Balloon Angioplasty (PCI/Stent)
Percutaneous Coronary Intervention
(PCI), or balloon angioplasty, is an innovative, non-surgical method
of opening obstructions in coronary arteries. In many cases, it
offers an effective alternative to open-heart bypass graft surgery.
The angioplasty process is a more elaborate form of cardiac catheterization.
The patient is given a local anesthetic, and a guiding catheter
is inserted and positioned in the diseased artery or arteries.
Totally occluded right coronary artery before PCI
A second, thinner, ballon catheter with an x-ray visible guide-wire tip is advanced through the guiding catheter into the obstructed section of the artery. When in place, the small balloon is inflated with dye to compress the atherosclerotic buildup on the arterial walls. After deflation and removal of the balloon, additional angiograms are taken to determine whether the blockage has been dilated.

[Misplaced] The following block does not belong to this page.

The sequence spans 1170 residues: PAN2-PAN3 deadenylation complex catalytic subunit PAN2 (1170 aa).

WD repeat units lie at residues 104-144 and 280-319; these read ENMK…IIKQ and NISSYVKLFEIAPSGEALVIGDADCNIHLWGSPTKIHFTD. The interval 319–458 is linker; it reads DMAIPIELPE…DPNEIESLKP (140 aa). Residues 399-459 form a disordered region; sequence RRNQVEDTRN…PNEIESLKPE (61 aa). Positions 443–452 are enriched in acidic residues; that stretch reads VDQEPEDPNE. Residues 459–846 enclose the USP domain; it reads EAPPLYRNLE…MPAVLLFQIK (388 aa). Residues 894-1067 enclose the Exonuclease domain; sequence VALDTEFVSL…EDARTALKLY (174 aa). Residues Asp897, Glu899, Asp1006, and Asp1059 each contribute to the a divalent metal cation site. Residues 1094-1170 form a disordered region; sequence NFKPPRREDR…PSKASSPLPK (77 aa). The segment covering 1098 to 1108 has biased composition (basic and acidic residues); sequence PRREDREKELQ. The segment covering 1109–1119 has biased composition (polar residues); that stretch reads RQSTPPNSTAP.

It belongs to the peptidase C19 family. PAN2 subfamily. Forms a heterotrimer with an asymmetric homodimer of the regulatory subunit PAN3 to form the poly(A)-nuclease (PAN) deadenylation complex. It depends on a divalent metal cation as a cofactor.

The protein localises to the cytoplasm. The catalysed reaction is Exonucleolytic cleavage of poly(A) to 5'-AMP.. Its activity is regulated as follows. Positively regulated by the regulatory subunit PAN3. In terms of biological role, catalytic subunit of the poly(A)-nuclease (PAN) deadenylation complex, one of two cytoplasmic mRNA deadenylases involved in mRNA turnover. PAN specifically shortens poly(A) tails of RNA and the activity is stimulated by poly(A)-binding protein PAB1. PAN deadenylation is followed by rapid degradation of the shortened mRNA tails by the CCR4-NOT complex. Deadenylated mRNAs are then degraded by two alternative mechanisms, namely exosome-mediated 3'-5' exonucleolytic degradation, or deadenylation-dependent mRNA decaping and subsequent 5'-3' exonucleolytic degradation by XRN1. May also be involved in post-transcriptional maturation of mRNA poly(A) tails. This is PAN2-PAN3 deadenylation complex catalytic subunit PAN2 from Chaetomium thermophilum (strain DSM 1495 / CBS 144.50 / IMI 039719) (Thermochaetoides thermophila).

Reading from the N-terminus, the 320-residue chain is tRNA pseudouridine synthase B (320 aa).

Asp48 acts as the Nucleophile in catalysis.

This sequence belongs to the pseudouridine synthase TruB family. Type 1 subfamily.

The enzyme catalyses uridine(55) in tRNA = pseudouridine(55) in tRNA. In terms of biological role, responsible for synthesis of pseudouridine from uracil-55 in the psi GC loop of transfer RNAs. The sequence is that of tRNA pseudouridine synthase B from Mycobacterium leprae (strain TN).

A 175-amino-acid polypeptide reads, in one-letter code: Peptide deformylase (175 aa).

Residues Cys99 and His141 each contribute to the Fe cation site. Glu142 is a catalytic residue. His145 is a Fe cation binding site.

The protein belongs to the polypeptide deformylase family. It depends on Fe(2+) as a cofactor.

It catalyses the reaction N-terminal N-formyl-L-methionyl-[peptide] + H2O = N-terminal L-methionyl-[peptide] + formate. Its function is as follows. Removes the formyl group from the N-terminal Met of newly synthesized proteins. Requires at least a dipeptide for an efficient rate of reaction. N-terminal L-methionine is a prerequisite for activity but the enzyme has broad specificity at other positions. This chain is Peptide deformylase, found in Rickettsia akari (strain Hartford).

A balloon angioplasty being performed on the right coronary to dilate the blockage
Presently, over ninety-five percent of all angioplasties performed at the Fort Lauderdale Heart Institute are successful, and result in an improvement in blood circulation to the heart muscle. Over eight thousand angioplasties have been performed at the Institute to date.
Dr. Zachariah P. Zachariah and his associates are also highly skilled at performing stents, a procedure similar to angioplasty (PCI), whereby obstructions of the arteries of the heart are dilated by inserting a balloon through a blood vessel in the groin or the arm.
As a result of the PCI, the blockage has been dilated and the artery cleared, resulting in improved blood circulation to the heart muscle.